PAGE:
Spring Crash Potential Not About China

“Work is hard. Distractions are plentiful. And time is short.” – Adam Hochschild

We all know about the news last week and how stocks suffered.What we don’t know is if the “very real chance of a Spring Crash” is underway.

For weeks, I have been arguing that a storm was building in what has ended up becoming a highly popular interview on Real Vision.. The most notable warning of a high risk period is the divergence of Lumber from the S&P 500. Lumber matters because of its link to housing. Lumber, however, wasn’t the only thing I referenced. While the S&P 500 was pushing towards all-time highs, small-caps were nowhere near the peak of last year, and yields refused to rise in a meaningful way following the December lows.

On Twitter, several started coming around to the idea that my time frame for a high risk period mid-May may actually come true because of the way trade talks were going.I couldn’t help myself and decided to have some fun with the obsession over trade talks by modifying a song I’ve written to tailor the imagery to the news of the moment which personally I think is hilarious.

Why the obsession? Because this is the only thing the news is focused on. I don’t believe a decline is going to be due to China and trade wars. I think something else is happening here which could result in a meaningful breakdown in equities even if a trade deal gets done.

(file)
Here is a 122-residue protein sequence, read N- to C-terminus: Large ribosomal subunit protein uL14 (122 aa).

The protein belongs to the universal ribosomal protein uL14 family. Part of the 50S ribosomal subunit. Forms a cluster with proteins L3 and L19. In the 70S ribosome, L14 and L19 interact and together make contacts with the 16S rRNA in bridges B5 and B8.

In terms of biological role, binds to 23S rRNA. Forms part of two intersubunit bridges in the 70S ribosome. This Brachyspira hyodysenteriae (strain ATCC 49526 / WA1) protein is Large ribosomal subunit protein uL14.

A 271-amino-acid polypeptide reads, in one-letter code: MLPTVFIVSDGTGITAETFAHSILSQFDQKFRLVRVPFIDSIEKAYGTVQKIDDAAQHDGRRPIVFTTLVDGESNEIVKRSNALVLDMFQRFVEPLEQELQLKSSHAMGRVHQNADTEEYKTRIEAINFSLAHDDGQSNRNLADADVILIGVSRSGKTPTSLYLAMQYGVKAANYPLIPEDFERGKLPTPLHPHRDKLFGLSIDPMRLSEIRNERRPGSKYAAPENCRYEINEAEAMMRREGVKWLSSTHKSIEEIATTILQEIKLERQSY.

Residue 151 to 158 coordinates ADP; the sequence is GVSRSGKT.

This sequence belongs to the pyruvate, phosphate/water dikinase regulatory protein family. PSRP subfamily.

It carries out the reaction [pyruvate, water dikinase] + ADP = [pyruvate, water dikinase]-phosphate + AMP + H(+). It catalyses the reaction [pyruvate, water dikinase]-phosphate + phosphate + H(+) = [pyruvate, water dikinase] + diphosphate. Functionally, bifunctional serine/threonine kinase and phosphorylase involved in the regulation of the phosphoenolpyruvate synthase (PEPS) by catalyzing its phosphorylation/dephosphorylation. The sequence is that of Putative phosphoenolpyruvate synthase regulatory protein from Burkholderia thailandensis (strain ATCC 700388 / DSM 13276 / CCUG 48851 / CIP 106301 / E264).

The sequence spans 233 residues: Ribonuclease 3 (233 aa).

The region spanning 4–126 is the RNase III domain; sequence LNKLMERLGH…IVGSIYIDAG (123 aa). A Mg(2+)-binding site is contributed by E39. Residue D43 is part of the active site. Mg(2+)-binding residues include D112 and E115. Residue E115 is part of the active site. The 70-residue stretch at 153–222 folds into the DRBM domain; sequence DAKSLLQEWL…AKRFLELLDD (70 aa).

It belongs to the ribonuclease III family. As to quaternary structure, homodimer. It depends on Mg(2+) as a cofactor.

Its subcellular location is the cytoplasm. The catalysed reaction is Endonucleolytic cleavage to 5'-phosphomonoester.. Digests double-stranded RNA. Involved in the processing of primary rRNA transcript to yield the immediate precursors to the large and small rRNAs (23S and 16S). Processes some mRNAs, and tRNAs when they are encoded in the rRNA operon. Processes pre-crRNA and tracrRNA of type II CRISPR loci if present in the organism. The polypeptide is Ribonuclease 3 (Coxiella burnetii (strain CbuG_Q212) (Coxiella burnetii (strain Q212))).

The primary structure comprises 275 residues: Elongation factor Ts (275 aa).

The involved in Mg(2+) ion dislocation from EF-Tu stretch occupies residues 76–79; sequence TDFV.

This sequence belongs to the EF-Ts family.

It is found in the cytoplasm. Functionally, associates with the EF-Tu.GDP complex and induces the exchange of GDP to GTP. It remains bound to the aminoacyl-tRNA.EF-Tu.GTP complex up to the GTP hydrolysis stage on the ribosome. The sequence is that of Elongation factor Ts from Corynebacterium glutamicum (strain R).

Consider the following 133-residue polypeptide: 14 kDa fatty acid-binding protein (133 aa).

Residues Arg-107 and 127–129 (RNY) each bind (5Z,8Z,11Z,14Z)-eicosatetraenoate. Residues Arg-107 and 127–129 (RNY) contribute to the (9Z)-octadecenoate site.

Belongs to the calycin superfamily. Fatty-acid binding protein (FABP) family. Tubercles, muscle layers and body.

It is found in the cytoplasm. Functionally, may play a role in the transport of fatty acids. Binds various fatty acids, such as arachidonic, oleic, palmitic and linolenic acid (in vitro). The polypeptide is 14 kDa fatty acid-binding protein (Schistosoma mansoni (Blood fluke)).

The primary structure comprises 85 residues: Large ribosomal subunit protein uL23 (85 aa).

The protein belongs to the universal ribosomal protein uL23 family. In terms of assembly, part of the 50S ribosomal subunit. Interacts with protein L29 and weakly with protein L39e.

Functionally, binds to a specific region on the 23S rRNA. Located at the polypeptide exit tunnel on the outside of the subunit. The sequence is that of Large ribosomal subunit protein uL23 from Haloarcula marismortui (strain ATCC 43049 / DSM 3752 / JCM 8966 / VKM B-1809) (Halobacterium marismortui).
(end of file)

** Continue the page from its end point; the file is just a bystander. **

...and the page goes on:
I’ll let my tweets (Twitter: @pensionpartners) below make the case for me.

None of the above has anything to do with China. Lumber is telling you about housing. Small-cap weakness is telling you about consumer trouble. And sentiment is telling you to be contrarian. Something on the domestic front is happening given intermarket trends despite headlines over China making it seem like “that” is the catalyst. My belief is that China is a distraction to bigger underlying divergences that are unrelated.

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Seth Golden 9 months ago Contributor's comment

Just awful

Seth Golden 10 months ago Contributor's comment

Is there a reason you don't explore why Lumber prices rose so significantly last year, dropped within months, housing still near 11-year highs in certain respects? Any reason? Isn't it true that bonds prices and equity prices have risen together in nearly 40% of quarters since 1990s?

Bill Johnson 10 months ago Member's comment

Very good questions Seth Golden, I would like to know this as well.

Seth Golden 10 months ago Contributor's comment

He's done it purposefully, I actually already debunked this lumber theory of ill repute in a previous article and video.

Bill Johnson 9 months ago Member's comment

Thanks Seth, do you happen to have that link?

Seth Golden 10 months ago Contributor's comment

To that extent there's also a reason the chart is so condensed.